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Subject: Re: [boost] [Review:Algorithms] Comments about search algorithms
From: dpxguard-boost_at_[hidden]
Date: 2011-09-27 18:56:41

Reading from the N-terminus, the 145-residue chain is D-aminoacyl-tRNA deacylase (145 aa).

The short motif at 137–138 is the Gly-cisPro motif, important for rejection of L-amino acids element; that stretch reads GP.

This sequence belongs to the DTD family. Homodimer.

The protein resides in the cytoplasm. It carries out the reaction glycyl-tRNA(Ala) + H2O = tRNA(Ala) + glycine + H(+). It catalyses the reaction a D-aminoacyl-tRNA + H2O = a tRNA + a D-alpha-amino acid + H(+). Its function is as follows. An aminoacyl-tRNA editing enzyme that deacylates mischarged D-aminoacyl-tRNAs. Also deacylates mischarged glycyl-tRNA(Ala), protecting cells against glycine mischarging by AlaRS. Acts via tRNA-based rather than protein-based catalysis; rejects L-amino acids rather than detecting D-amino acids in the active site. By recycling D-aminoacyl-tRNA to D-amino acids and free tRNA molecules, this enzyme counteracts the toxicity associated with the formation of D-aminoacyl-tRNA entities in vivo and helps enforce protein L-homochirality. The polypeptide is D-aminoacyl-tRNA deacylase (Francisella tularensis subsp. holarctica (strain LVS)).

> Phil Endecott wrote: > > - A user faced with these three (or four) algorithms will need to  > > choose one.  The docs should offer some guidance, e.g. benchmarks or  > > rules-of-thumb, about which to use. > In particular, I've not yet found a case where KMP is the best choice.   > BM seems better in all the cases that I've tried and has the same or  > better complexity bounds.  (Well, it might perform slightly better when  > the pattern length is 1 but in that case, std::find could be used.)   > Does anyone know of any cases where KMP is likely to be better than  > BM?  (If we can't find any, is it worth including it?) I will try to give a complete answer... The most notable (and common) techniques for improving the sequence searching performance are the bad-character shift (occurrence shift) and the good-suffix shift (matching shift). The Boyer-Moore algorithm implements both these techniques, while the Boyer-Moore-Horspool only implements the bad-character shift and the KMP is merely based on the good-suffix shift. (Although the Boost.algorithm documentation only states that Horspool "is a refinement of the Boyer-Moore algorithm that trades space for time", this is by no means the most notable difference between these two algorithms.) In general, bad-character shift performs very good when the search-pattern is relatively small and the alphabet relatively large. On the other hand, good-suffix shift helps more when the pattern is relatively large and the alphabet small. In the most common cases of text searching, the patterns are usually small and the alphabets large, (> 255) hence the KMP (which is only using good-suffix shift) will almost never outperform BM in usual text-searching situations. (Note that KMP has not been used in the original std::search implementation of the STL, because even the straightforward (brute-force) algorithm has been considered to be superior in the average case!)  The only practical case that I could think of, where the KMP could possibly outperform the BM are the DNA searches, where the patterns can be very long and the alphabet has only four characters. And even then, I would recommend careful performance testing, in order to ensure that KMP can be significantly faster than BM. However, in my opinion the most interesting and useful property of the KMP algorithm is not its performance, but its ability to help in building very generic sequence searching algorithms. In fact KMP has helped me to build an efficient generic sequence searching algorithm, which actually works with ranges accessed by single-pass (input) iterators. (See and also in boost-vault/Algorithms) Needless to say that I would be more than happy to submit this work to boost, whenever there is an interest. Best regards Jim Xochellis Homepage:

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